In Ancient and Modern Mathematics, Dat Phung To offers a refreshing postulation that mathematics can be appreciated on a more fundamental level than how it is often presented in these modern times of advanced-function calculators and whizbang computers. Dat Phung To is, in his own words, “the man who loves mathematics.” And while he surely is not the only one, he does prove true to his self-description throughout the pages of this gem of a book.
Ancient and Modern Mathematics is divided into two sections, “Arithmetic and Geometric Problems” and “The Partial Permutations,” two of no doubt many areas of mathematics of which the author has made a study for his own enjoyment.
The arithmetic problems include classic challenges such as “The Sum of Rice in Sixty-four Squares of Chessboard,” in which a man in the Middle Ages invents the game of chess and shows the king how to play it. To reward the man, the king grants him a wish. Having always lived in poverty, the man asks for an amount of rice to be derived from placing one grain on the first square on the chessboard, two on the second, and so forth, each time doubling the number of grains of rice over the sixty-four squares. The king’s mathematician makes the calculation—without the advantage of logarithmic tables or an electronic calculator, of course. Not only is the final sum arrived at as astounding as the reader might expect, but Dat Phung To’s explanation of the most efficient calculation the king’s mathematician might have used is presented precisely and cleary.
The geometric problems presented are also classics. The first is whether a triangle having two angles bisected by line segments of equal length must be an isosceles triangle. The discussion then moves on to the euclidean theory that a straight line and a circle intersect at two points. The latter may seem intuitively obvious, and readers are told that Euclid considered it so. But the author is not satisfied until he can prove the case, and he does. His hand-drawn diagrams add authenticity to his work and again demonstrate the simple beauty of pure, diligent mathematical work.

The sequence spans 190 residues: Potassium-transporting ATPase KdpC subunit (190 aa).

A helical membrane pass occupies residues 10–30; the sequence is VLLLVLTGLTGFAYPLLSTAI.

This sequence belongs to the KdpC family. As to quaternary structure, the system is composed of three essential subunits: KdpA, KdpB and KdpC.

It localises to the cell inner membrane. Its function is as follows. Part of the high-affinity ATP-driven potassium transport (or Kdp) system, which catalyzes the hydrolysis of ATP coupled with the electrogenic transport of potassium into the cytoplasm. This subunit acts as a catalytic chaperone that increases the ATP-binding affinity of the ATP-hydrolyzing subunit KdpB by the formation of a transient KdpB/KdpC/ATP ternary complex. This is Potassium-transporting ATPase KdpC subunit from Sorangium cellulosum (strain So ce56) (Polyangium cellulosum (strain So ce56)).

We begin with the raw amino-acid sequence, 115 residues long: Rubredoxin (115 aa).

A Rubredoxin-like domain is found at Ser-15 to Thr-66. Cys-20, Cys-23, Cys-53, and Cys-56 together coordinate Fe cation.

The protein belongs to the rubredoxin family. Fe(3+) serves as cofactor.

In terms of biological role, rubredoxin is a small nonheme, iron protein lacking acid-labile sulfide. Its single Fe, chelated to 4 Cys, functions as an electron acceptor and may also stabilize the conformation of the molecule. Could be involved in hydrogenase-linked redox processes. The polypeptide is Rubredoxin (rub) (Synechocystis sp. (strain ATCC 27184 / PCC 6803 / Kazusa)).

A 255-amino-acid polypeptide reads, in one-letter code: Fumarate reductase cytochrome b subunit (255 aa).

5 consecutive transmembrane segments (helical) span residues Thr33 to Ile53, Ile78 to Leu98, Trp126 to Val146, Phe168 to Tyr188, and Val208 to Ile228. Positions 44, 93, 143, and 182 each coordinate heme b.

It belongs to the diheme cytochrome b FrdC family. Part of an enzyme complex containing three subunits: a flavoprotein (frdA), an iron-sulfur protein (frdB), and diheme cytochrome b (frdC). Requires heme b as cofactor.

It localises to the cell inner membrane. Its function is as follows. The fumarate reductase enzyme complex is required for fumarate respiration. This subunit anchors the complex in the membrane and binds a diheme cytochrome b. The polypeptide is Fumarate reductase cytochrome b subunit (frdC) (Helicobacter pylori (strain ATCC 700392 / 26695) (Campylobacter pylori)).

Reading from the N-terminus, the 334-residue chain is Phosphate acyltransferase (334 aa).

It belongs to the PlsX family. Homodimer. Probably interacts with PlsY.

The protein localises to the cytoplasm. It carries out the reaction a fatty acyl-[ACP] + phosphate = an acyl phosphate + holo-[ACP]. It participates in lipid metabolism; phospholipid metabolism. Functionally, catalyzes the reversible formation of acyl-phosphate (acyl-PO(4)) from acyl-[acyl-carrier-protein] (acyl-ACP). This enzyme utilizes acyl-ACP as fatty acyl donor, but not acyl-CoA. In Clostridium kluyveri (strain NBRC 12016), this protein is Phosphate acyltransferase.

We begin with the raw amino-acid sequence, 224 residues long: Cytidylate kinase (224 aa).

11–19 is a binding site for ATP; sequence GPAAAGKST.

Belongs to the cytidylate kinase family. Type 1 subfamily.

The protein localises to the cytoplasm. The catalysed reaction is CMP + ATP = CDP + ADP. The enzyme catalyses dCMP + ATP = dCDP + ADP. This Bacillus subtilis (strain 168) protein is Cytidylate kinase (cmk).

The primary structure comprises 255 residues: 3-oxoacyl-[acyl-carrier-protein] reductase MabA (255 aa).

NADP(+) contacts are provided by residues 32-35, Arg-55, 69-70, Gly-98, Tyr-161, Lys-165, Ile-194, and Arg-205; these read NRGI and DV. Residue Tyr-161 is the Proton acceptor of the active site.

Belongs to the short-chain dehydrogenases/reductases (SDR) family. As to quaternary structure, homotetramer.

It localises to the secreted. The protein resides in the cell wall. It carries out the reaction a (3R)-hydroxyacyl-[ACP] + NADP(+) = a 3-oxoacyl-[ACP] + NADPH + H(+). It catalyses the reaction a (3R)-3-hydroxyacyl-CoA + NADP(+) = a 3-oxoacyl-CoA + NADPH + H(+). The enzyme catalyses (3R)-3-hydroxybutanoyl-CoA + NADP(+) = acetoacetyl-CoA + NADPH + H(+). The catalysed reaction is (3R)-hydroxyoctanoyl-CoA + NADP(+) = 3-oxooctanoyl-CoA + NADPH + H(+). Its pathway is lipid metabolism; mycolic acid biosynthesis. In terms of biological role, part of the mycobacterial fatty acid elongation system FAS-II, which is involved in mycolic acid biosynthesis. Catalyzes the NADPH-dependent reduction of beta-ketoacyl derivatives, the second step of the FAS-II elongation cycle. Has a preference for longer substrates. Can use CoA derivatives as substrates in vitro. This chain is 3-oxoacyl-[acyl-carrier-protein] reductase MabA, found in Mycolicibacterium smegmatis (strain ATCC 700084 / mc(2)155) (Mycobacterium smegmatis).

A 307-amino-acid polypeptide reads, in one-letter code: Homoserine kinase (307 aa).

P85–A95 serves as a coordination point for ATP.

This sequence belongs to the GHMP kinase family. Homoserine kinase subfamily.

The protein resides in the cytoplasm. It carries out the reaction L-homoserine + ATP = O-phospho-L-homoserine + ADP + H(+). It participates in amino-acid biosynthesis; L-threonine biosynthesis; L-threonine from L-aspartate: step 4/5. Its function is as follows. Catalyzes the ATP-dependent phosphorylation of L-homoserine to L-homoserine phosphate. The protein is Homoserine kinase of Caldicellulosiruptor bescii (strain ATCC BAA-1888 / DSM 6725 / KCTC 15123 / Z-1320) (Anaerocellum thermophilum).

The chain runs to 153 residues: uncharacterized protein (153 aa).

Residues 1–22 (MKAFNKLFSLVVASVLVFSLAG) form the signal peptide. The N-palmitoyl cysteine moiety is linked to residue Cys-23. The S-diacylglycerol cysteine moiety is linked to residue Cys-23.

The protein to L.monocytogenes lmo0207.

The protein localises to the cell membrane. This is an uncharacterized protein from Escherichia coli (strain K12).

The second section of the book begins with a look at partial permutations. The author clearly lays out the main rules and then goes on to develop his own corollary to a conventional permutations theorem, which he then applies to further expansions. More handwritten charts appear, meticulously written and very readable.
There are a few typos in the text and a couple of other flaws, such as an occasional missing word, none of which alters the book’s readability. Another round of editing would eliminate these errors for a second edition. And, the reader should be warned that the word “nominator” is used in place of “numerator,” a rare but not actually incorrect usage. The author might consider altering the subtitle to include a reference to the first section of the book as well as the second. Finally, an overall table of contents, rather than one just for each section, would be helpful.
This is without doubt the work of an inspired man. Any math teacher, especially of algebra (heavily relied on in the first several problems), geometry, or discrete mathematics should have this thought-provoking book in his or her personal library and can recommend its reading to students as preparation for some interesting class discussion. Additionally, instructors of computer science might challenge their students to convert Dat Phung To’s work into ditigal algorithms, just for the fun of it.
Disclosure: This article is not an endorsement, but a review. The publisher of this book provided free copies of the book and paid a small fee to have their book reviewed by a professional reviewer. Foreword Reviews and Clarion Reviews make no guarantee that the publisher will receive a positive review. Foreword Magazine, Inc. is disclosing this in accordance with the Federal Trade Commission’s 16 CFR, Part 255.